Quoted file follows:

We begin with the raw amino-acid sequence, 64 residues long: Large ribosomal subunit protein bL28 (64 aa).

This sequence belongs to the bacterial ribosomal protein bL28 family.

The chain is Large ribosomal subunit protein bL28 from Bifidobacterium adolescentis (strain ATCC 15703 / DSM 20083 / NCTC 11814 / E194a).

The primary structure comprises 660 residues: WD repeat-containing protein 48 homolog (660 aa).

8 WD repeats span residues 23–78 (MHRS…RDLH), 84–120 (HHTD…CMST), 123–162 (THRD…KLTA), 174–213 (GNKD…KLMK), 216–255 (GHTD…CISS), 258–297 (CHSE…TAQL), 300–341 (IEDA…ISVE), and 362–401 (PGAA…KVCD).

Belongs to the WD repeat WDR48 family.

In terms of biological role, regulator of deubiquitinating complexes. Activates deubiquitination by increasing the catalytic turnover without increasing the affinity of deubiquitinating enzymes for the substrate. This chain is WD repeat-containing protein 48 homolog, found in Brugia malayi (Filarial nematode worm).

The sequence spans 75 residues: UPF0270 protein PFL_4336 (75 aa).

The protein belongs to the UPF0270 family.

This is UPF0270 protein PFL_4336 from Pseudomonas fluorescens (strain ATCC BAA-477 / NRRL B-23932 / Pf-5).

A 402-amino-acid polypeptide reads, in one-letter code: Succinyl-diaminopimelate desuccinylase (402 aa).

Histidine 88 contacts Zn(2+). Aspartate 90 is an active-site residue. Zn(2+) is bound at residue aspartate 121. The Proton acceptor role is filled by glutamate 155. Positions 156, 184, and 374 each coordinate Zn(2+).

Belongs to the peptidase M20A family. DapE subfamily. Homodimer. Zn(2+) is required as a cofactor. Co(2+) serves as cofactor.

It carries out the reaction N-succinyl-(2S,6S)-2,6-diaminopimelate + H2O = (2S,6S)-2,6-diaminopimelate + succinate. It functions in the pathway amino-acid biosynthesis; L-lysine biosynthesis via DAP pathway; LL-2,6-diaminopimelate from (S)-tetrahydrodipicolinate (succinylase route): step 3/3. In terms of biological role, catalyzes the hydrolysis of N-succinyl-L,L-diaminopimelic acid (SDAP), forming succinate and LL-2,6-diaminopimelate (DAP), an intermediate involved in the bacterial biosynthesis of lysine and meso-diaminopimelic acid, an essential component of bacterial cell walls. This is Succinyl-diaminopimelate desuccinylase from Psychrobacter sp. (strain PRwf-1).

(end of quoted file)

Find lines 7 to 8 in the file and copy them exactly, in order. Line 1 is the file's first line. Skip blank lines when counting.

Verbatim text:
In terms of biological role, regulator of deubiquitinating complexes. Activates deubiquitination by increasing the catalytic turnover without increasing the affinity of deubiquitinating enzymes for the substrate. This chain is WD repeat-containing protein 48 homolog, found in Brugia malayi (Filarial nematode worm).

The sequence spans 75 residues: UPF0270 protein PFL_4336 (75 aa).